A United Nations (UN) report issued Wednesday extensively illustrates the scale of international weapons supplies to Myanmar’s military in the 23 months after the February 2021 coup.
The report—entitled “The Billion Dollar Death Trade: The International Arms Networks that Enable Human Rights Violations in Myanmar,” was released along with an infographic by the UN’s Special Rapporteur on the situation of human rights in Myanmar, Tom Andrews.
At a press conference announcing the report’s findings, the Special Rapporteur emphasised the numbers of people killed, detained as political prisoners, and displaced in Myanmar since the coup.
“Since that coup on the 1st of February, I have continued to remind [UN] member states that we can address this crisis by denying the junta the three critical ingredients for conducting these operations: one, financial support; two, weapons; and three, legitimacy,” Andrews said.
“The report I’m releasing today… focuses on the networks, the businesses that are providing arms and materials to the military and the roles that UN member states play in those transfers,” he added.
Drawing mostly from open sources like public records and trade subscription databases, as well as confidential information such as shipping data, investigators contributing to the report documented transfers of materials valued at more than $1 billion altogether.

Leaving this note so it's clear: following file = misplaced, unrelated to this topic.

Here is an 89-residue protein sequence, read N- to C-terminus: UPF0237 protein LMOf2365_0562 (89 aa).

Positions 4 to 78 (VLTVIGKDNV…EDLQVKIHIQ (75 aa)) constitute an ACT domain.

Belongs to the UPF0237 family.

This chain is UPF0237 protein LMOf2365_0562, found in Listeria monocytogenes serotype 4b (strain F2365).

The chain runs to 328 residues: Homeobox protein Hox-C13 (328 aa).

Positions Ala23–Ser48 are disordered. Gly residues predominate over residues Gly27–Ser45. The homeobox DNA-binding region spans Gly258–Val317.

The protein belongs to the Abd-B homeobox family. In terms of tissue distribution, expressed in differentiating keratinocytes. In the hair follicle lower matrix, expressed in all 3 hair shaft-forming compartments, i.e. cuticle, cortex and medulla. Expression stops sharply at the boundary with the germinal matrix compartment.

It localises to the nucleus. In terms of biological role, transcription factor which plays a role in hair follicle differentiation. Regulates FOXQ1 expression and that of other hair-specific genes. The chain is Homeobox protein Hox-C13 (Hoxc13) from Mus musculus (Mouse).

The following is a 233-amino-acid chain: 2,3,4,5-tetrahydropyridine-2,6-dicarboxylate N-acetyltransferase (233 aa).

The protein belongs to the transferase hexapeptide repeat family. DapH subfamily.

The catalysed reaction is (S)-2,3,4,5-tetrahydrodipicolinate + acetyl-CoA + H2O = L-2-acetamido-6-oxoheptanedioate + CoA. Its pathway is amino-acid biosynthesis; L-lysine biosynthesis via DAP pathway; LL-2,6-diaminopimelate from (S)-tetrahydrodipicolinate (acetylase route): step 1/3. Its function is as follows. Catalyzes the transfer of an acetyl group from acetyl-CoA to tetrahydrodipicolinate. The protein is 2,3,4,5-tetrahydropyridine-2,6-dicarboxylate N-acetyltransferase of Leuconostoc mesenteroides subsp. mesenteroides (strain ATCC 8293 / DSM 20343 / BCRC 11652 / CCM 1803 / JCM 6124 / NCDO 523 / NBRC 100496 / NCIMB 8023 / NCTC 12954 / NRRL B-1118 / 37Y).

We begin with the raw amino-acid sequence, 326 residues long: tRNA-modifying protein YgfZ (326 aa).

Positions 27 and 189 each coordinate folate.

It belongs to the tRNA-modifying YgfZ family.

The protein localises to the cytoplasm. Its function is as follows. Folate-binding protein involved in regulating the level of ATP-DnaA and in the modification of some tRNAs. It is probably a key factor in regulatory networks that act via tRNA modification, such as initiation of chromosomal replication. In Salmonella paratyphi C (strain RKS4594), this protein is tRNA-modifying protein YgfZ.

Some $947 million worth of weapons, components, dual-use technologies, and raw materials needed for their manufacture were supplied directly to the Myanmar military, and nearly $59 million were sold to entities known to broker the military’s arms supplies.
According to the report’s findings, the five countries from which the largest arms supplies to the military have been transferred since the coup are Russia, China, Singapore, India, and Thailand, in order of the dollar value of their arms exports to Myanmar.
Entities based in Russia are responsible for around $406 million of these documented exports, or 40% of their value, while suppliers in China are responsible for 27%, and those in Singapore, India, and Thailand are responsible for 25%, 5%, and 2.8%, respectively.
The report’s authors note that the data is known to be incomplete for parts of the investigation’s chronological scope and almost certainly underreports the full amounts supplied, especially from Russia and China.
The movement of arms and components from and via Singapore appears to be a direct violation of the stated Singaporean government policy prohibiting the transfer of arms or dual-use equipment to the Myanmar military. The report omitted the names of the Singaporean firms found to be facilitating arms transfers, deferring to the Singaporean government to take the time needed to investigate entities violating the policy within its jurisdiction and take appropriate action.
The report also noted that there was no evidence of Thai officials’ direct approval or involvement in supplying arms to the junta and urged the Thai government to adopt and enforce a policy similar to Singapore’s.